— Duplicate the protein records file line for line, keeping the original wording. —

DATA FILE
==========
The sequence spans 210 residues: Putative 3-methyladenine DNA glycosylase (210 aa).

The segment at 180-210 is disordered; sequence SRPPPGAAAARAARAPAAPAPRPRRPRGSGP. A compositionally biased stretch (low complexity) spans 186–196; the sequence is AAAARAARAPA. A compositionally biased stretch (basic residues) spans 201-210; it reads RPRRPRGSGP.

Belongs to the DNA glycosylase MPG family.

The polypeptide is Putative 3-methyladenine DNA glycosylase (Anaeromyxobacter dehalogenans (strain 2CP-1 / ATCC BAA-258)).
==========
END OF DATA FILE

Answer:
The sequence spans 210 residues: Putative 3-methyladenine DNA glycosylase (210 aa).

The segment at 180-210 is disordered; sequence SRPPPGAAAARAARAPAAPAPRPRRPRGSGP. A compositionally biased stretch (low complexity) spans 186–196; the sequence is AAAARAARAPA. A compositionally biased stretch (basic residues) spans 201-210; it reads RPRRPRGSGP.

Belongs to the DNA glycosylase MPG family.

The polypeptide is Putative 3-methyladenine DNA glycosylase (Anaeromyxobacter dehalogenans (strain 2CP-1 / ATCC BAA-258)).